Okay. Thank you.

Operator

Your next question comes from Mark Miller.

Mark Miller - William Blair & Co.

Hi, good morning.

Jim Kelly

Good morning.

Mark Miller - William Blair & Co.

I was hoping you could elaborate on the updated guidance and it's lower on a reported basis, but is your intent to signal a change on an operating basis, or is it a similar guidance for fiscal '07?

Jim Kelly

I think it's fairly consistent, Mark. What we did have was a third quarter that had higher than expected gross margin increase, and also higher than expected expense deleverage.

We're looking at the fourth quarter to be a more normal quarter for us. So it's -- I think it will be fairly consistent with the broader year.

Mark Miller - William Blair & Co.

Can you talk about trends moving through the quarter? March and April had lower comps, May was better, how much of that was due to completing some of the schematic resets, the launch of Hanes and then I guess for June, you were saying within the range, but there would be a different interpretation of the low end versus the high end. So would you be willing to provide more context where you are within June?

Jim Kelly

We'll be reporting June in the next couple of weeks, Mark, so we're not going to comment any further on June. We still have two big weeks ahead of us here. We've got the clearance activity beginning this week. We've got the Fourth of July holiday, so we're not going to make any further comment on June at this point, but to your first question, regarding the, the acceleration of comps, we do believe that, as we discussed, that most of our initiatives were implemented in that February, March, April time period. We have gotten through most of those.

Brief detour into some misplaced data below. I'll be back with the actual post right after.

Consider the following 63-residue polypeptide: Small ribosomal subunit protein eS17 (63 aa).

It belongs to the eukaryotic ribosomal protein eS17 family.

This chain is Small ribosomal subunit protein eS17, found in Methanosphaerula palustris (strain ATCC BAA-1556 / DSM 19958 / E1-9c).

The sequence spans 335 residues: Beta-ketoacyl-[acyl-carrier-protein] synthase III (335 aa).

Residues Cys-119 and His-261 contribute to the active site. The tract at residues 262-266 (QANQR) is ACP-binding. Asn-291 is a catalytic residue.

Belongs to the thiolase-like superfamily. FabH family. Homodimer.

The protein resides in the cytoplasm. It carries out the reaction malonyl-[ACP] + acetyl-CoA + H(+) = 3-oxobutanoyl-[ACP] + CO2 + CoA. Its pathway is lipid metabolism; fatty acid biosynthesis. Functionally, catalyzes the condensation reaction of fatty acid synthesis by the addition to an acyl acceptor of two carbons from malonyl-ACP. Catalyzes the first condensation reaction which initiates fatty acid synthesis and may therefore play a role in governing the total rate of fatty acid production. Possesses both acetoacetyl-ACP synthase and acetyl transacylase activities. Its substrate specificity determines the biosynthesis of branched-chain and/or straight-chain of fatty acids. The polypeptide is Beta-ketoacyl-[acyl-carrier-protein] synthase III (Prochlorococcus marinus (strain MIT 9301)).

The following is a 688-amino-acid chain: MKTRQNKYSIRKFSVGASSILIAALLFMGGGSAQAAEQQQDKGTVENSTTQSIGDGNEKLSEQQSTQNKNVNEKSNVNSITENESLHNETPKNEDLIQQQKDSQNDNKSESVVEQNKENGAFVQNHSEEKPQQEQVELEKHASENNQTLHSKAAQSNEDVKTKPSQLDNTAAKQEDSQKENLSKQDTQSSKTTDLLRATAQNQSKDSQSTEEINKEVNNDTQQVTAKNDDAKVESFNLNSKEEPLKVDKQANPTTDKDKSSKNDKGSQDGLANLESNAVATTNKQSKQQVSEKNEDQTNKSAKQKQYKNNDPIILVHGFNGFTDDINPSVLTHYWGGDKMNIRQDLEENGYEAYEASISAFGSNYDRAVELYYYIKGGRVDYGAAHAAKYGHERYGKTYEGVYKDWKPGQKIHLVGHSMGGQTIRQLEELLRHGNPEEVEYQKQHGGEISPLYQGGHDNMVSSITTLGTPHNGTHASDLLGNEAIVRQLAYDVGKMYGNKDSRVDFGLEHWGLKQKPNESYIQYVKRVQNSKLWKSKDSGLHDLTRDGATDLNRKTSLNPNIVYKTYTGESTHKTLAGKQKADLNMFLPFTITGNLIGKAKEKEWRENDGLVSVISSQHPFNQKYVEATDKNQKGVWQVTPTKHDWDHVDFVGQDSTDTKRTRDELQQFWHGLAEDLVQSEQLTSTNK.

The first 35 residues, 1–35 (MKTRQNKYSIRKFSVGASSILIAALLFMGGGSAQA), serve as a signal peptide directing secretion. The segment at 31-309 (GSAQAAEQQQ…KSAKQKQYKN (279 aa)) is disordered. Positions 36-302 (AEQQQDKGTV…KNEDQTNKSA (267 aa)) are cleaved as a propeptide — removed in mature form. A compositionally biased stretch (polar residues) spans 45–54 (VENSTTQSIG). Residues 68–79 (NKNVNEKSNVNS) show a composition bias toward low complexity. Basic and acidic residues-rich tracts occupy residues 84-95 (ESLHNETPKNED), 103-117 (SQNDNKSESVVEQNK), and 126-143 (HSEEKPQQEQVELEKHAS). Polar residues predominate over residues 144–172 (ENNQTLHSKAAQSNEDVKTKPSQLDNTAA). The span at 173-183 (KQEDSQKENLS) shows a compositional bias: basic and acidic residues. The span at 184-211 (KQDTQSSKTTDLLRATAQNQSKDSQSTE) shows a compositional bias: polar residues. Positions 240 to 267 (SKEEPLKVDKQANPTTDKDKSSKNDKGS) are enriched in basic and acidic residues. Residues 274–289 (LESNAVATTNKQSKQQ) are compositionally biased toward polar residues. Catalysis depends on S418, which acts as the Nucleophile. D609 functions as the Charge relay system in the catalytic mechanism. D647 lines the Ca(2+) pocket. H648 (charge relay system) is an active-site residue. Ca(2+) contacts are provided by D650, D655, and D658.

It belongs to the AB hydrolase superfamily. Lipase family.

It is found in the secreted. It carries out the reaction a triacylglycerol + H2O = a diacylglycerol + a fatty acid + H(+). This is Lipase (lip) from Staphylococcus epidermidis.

The food resets are going -- went very well and we're seeing improvements in our sales in those stores. We're very pleased with some of the results in the apparel area and some other Treasure Hunt categories, would like to see some better traction in some of the other consumable categories that I mentioned, but are addressing those and look to see those reaccelerate very soon.

Mark Miller - William Blair & Co.

With your expense rate or investments requiring a 3% to 3.5% comp for fiscal '08, does that imply, then, that you're expecting better comp growth fiscal '08 versus fiscal '07, or are you still expecting further gross margin to offset those expenses, which would then be deleveraged if you're less than that, or are you looking at a point where the margin recovery is topped out?

Jim Kelly

Well, I think that we have targeted, Mark, is expansion of the operating margin, which is a combination of those two. Some of these projects, as I mentioned, particularly Project Accelerate, has been very useful in our efforts to expand the gross margin as well as to support some of the sales initiatives.